The season is over and the hot stove is upon us. It used to be we had to wait a while until players filed for and then signed in free agency. It doesn’t work that way anymore.
Guys whose contracts have expired immediately become free agents after the season ends (i.e. last night) and signings can begin after a short, five-day team exclusivity period. That ends on Saturday at 12:01 AM, which means you should stay up late on Friday night to see the dominoes start falling.
As for those dominoes: there are 137 of them. You can read the full list at the MLBPA page. A ton of those are subject to team or player options that will be exercised between now and midnight Friday, but they are all players who, theoretically, could switch teams.
The biggies, obviously, include Josh Hamilton, Zack Greinke, Michael Bourn and, of course, Ryan Theriot, who guarantees a World Series championship, apparently.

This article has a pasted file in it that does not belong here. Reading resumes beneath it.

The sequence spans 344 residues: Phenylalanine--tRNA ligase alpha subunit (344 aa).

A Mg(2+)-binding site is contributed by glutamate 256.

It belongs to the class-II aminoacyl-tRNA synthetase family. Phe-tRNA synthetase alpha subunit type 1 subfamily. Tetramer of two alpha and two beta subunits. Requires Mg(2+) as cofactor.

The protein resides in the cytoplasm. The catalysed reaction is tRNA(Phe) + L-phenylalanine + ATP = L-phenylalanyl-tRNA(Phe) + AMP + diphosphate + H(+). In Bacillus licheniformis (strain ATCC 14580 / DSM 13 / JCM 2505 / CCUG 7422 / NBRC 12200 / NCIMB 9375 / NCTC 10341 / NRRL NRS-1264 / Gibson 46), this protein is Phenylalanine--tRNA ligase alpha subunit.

The Cubs’ defense — or lack thereof this year — has been a topic of conversation as it could help explain why the team hasn’t played at the elite level it played at last year.
Manager Joe Maddon tried to go into detail about that but ended up channeling his inner Rex Ryan. Via CSN Chicago’s Patrick Mooney.
If, in the future, Joe Ross ever complains about a lack of run support, point to his first four starts of the 2017 season.
Ross started on April 19 in Atlanta against the Braves, on April 25 in Colorado against the Rockies, on April 30 at home against the Mets, and on May 23 at home against the Mariners. In those games, the Nats’ offense scored 14, 15, 23, and 10 runs respectively for a total of 62 runs, or an average of 15.5 per start. Ross was the pitcher of record for seven, eight, 10, and 10 runs for a total of 35 runs (8.75 runs per start), which would still make him the major league leader in run support by that restrictive standard.
Among qualified starters — Ross did not qualify — entering Tuesday’s action, the Rockies’ Antonio Senzatela led the way according to ESPN, averaging 7.11 runs of support in nine starts. The Rockies scored double-digit runs in only three of those starts, oddly enough.
Per the Nationals, the 62 runs of support for Ross is a major league record in a pitcher’s first four starts of a season.